The shivering cold days are finally here, and you’ll pretty much enjoy being around a campfire. Its warmth, flickering light, crackling noise, and distinctive smells are enough to give you a sense of enjoyment. If you get too close, the heat will tingle your nostrils and its searing flames will burn you.
Well, the flames can be quite captivating to gaze into, but what exactly are you looking at? Of course, the fire. But is it a solid, or a liquid, or gases? No, it’s neither of them, nor is it widely held misconception “plasma”: the fourth state of matter (or a point) where the atoms lose all their electrons, leaving a highly electrified cluster of nuclei and free electrons.
Anyone with a good scientific knowledge would describe fire as a chemical reaction that requires – oxygen, fuel and heat, which are referred to as The Fire Triangle, or Combustion Triangle. But this doesn’t clearly explain what the fire is, or does it? This TED video based on a lesson by Elizabeth Cox has an even more friendly explanation.
Just by observing, one can easily say that fire isn’t a solid or a liquid, instead it sort of looks a lot like a gas. But this doesn’t sound scientifically correct, too. Because unlike gas, which exists in the same state indefinitely, fire always burns out. Eventually.
The reason it is not plasma either is that plasmas don’t exist in a stable state on earth. They only form when electrons are ionized at an ultra-high temperature. So if the fire isn’t a solid, liquid, gas, or a plasma, what state of matter is it?
Turns out fire isn’t a matter at all. Instead it is our sensory experience of a chemical reaction called combustion. Fire stimulates a lot of our senses at a time that it makes us create a scenario we expect to come from a physical thing. Combustion causes that to happen using fuel, heat and oxygen.
“In a way, fire is like the leaves changing color in fall, the smell of fruit as it ripens, or a firefly’s blinking light”, the video explains. “All of these are sensory clues that a chemical reaction is taking place.”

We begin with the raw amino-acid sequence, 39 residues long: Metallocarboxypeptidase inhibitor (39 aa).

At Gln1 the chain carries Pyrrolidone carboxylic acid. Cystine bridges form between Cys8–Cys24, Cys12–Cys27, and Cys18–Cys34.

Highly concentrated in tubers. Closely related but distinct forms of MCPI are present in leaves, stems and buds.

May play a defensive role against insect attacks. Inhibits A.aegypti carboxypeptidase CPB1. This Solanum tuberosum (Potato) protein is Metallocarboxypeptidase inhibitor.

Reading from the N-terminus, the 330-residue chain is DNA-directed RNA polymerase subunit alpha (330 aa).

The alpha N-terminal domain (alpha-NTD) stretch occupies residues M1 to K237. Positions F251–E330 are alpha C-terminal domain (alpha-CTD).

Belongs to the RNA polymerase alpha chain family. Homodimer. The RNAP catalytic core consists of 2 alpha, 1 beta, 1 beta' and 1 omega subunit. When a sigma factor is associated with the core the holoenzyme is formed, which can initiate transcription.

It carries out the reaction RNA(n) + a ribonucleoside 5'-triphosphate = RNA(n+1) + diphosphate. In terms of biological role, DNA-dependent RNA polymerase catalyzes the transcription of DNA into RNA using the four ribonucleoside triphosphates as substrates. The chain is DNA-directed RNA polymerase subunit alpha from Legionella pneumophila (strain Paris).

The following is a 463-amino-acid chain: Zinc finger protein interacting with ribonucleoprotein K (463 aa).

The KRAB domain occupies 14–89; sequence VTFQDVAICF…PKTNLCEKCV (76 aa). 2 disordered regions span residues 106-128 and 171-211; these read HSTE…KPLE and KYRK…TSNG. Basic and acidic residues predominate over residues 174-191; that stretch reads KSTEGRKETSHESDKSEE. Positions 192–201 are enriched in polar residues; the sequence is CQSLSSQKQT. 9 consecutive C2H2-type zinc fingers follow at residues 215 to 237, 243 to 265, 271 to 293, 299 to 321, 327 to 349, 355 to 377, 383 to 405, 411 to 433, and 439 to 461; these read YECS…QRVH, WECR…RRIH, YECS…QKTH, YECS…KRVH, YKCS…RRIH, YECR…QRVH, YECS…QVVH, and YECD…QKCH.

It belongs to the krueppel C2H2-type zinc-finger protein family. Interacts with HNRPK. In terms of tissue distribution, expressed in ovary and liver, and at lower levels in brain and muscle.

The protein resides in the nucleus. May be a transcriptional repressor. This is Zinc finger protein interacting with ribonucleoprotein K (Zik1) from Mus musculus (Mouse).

When you heat a log of wood, sugar and other molecules are released into the air. These molecules then react with the oxygen to make carbon dioxide and water. During the process, water trapped in the logs vaporizes into steam. The steams then expand and rupture the wood around it, and escape making that crackling sound that most of us find relaxing.
And, as the fire continues, the carbon dioxide and water vapor keep expanding due to gravity, become less and less dense and rise in thinning column. This explains why flames look the way they do. In a place, like ISS, where gravity is lot less weaker, the flames behave and look significantly different.
“Without gravity, molecules don’t separate by density and the flames have a totally different shape.”
Combustion also causes molecules to generate light, and the color of light depends on the temperature and types of the molecules.
The hottest part of the flames burns in either white or blue, then it turns yellow-orange as it the temperature falls. Substances like copper, calcium chloride, and potassium chloride can also influence the color of the flame.
“Besides colorful flames, fire also continues to generate heat as it burns,” the narrator explains. “This heat sustains the flames by keeping the fuel at or above ignition temperature. Eventually, though, even the hottest fires run out of fuel or oxygen. Then, those twisting flames give a final hiss and disappear with a wisp of smoke as if they were never there at all.”